Mehnaz Afridi knows some people may view her as a bit of an enigma. As a Muslim woman teaching about the Holocaust at a Catholic college, the Syracuse alumna walks a path that has sometimes invited controversy and criticism.
She welcomes both.
Profiled recently by The New York Times, the religion scholar speaks candidly about the challenges of perception versus the reality as a Muslim woman speaking about this dark period in Jewish history.
Born in Karachi, Pakistan, Mehnaz was raised with a broad global view as her family moved from Switzerland to London and Dubai to New York. Her interest in the study of religion combined with her passion for art, history, psychology, politics, and philosophy eventually lead her to Syracuse University where she earned her undergraduate degree in English and religion in the College of Arts and Sciences. She quickly followed that with a master’s degree in religion at Syracuse before eventually earning a Ph.D. at the University of South Africa.
“The Syracuse religion department was a special place where the interdisciplinary model encouraged us to think through a variety of disciplinary tools and gave us the skill to think through philosophy and religion in a way that was exceptionally unique as a student,” says Afridi, who credits the department for shaping her thinking in critical theory, philosophy, nineteenth century Germany, the Holocaust, and feminism.
Currently, Afridi is an assistant professor of religious studies at Manhattan College in Riverdale, New York, where her instruction and research focuses on the Holocaust, interreligious identity, diaspora and transnational studies, and post-genocide identity.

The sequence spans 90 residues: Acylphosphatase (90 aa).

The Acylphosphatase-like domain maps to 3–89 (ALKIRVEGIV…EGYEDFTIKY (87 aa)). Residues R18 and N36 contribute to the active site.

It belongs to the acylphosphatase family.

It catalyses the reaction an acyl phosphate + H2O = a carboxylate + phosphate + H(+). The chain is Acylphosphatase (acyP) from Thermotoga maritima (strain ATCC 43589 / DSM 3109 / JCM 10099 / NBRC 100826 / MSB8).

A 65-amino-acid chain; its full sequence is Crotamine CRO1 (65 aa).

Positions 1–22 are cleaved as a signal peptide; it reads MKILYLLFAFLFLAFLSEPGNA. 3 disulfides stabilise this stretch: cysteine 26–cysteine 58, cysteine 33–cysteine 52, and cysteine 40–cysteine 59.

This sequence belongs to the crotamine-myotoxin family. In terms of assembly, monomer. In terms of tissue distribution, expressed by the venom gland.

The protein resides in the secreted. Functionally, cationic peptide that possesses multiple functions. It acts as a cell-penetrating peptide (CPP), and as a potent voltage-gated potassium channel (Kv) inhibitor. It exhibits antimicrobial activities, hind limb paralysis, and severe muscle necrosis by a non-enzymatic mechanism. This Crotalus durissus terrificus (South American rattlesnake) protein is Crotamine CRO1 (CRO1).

She is also the director of the college’s Holocaust Genocide and Interfaith Education Center, a center dedicated to eradicating human suffering, prejudice, and racism through art, education, and interfaith events. It’s impactful work that Afridi believes is especially important for future generations.
“My work as a Muslim woman and director of the Holocaust Genocide and Interfaith Education Center is always about eradicating prejudice and racism. I believe that Islam and Judaism are peaceful and co-existing religions and I am inspired by both, especially during turbulent times,” explains Afridi, who’s appointment as director of the center in 2011 initially created some intense debate within the Jewish community. “My inspiration comes from the belief and evidence that great people have made great changes in the world and we still need to continue the path of peaceful co-existence.”
Reflecting her interfaith research, Afridi will see her latest book, “Shoah through Muslim Eyes; the Holocaust History Literature Ethics and Philosophy” (Academic Studies Press) published later this year. In the volume, Afridi explores the differences and commonalities between entrenched Jewish and Muslim beliefs, in order to create understanding and between the two communities that struggle with islamophobia and anti-Semitism.
Afridi says that her time here at Syracuse University and in the S.U. Study Abroad program was critical to the development of the skills needed to engage these difficult global issues.
“Many countries in the world don’t have a liberal arts curriculum and that is why we see the deep misunderstanding of history and culture,” says Afridi. “Without the liberal arts, I would have an impoverished soul.”